- be 140 characters or less
- end with a full stop
- not repeat the title or body text
- be clear and specific
summary of consultation responses
All lower case.
Sure Start programme
Upper case because it’s the name of a programme, but programme is lower case.
No hyphen. Lower case level.
Lower case and plural. Working Tax Credit and Child Tax Credit are specific benefits, so are upper case and singular.
Upper case when referring to proper titles for the first time: Company Tax Return, Partnership Tax Return, Employer Annual Return.
Use Self Assessment tax return at first mention, as it’s not a proper title.
After that refer to them in full, or if it’s clear what you’re referring to, simply as a return. General references to tax returns are lower case.
When referring to the legal requirement we use deliver or file the return. Online, we say submit the return. For Self Assessment (paper or online) use send or file the return. Send is better.
the teachers’ standards
Lower case: youth offending team, Behavioural Insights team.
Lower case. One word.
Lower case. The name given to the occupational qualifications endorsed by employers and trade associations.
technical level qualifications
A performance measure of level 3 vocational qualifications.
Use technical terms where you need to. They’re not jargon. You just need to explain what they mean the first time you use them.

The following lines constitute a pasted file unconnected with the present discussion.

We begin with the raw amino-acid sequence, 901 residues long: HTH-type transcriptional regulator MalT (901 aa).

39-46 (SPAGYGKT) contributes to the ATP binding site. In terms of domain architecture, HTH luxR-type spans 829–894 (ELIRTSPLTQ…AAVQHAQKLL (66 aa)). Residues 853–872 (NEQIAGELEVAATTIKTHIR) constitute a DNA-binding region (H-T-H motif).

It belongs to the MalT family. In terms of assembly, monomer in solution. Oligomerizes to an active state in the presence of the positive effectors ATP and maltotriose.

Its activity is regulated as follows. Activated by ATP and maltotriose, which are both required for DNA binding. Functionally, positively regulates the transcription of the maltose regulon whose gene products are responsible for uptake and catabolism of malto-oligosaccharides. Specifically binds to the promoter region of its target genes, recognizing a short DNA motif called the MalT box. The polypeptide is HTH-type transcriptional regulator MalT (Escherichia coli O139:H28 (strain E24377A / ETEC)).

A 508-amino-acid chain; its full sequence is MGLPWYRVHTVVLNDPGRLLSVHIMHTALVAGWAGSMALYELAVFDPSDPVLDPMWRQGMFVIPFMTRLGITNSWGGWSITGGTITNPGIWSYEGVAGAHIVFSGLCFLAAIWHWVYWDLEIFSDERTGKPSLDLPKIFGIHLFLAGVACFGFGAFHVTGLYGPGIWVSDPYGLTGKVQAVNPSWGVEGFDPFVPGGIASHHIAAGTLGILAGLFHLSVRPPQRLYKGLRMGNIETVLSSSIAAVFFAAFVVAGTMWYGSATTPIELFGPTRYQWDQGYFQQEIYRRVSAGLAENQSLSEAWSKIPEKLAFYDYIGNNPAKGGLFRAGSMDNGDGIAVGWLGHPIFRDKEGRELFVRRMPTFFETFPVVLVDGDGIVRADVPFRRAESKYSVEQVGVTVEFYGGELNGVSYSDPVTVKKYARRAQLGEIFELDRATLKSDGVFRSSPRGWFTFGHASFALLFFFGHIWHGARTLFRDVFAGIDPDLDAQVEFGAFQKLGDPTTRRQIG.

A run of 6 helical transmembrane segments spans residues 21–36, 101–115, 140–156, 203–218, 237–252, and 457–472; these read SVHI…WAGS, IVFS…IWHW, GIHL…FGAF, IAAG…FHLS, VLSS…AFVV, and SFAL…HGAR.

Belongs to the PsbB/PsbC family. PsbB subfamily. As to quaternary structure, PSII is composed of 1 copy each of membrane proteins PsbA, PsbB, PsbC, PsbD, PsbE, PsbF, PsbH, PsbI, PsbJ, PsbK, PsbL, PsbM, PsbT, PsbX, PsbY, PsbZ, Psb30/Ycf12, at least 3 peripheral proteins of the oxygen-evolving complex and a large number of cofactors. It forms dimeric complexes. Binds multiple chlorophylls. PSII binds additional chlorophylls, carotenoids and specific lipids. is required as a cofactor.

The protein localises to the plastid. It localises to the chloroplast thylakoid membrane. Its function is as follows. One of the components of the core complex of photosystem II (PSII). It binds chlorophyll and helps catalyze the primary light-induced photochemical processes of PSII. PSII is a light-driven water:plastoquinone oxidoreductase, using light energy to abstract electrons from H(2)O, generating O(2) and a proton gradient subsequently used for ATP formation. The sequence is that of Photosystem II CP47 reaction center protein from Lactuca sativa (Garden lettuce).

Use Telephone: 011 111 111 or Mobile: - not Mob:.
Use spaces between city and local exchange. Here are the different formats to use:
01273 800 900
020 7450 4000
0800 890 567
07771 900 900
077718 300 300
+44 (0)20 7450 4000
+39 1 33 45 70 90
When a number is memorable, group the numbers into easily remembered units: 0800 80 70 60.
Use Celsius: 37°C
- use ‘to’ in time ranges, not hyphens, en rules or em dashes: 10am to 11am (not 10-11am)
- 5:30pm (not 1730hrs)
- midnight (not 00:00)
- midday (not 12 noon, noon or 12pm)
- 6 hours 30 minutes
Midnight is the first minute of the day, not the last. You should consider using “11:59pm” to avoid confusion about a single, specific time.
For example, “You must register by 11:59pm on Tuesday 14 June.” can only be read one way, but “You must register by midnight on Tuesday 14 June” can be read in two ways (the end of Monday 13, or end of Tuesday 14).
Tied Oils Enquiry Service
Page titles should:
- be 65 characters or less
- be unique, clear and descriptive
- be front-loaded and optimised for search
- use a colon to break up longer titles
- not contain dashes or slashes
- not have a full stop at the end
- not use acronyms unless they are well-known, like EU
Lower case, even when part of a name: Swanage town council.
Avoid using trademarked names where possible - so tablet not iPAD.
Trade mark is 2 words but trademarked is one word.
The period of time between 1 February and 31 December 2020 during which the UK and EU are negotiating their future relationship. Not ‘transition phase’, ‘implementation phase’ or ‘implementation period’.
Upper case because Irish Travellers are recognised as an ethnic group under the Race Relations Act. New age travellers is lower case.
Trust or Company Service Provider
When used to refer to the business area covered by Money Laundering Regulations.
Upper case. Twitter is a trademarked name.
Shorten as “2FA”. Do not confuse with “multi-factor authentication”.
Never HM government.
unique pupil number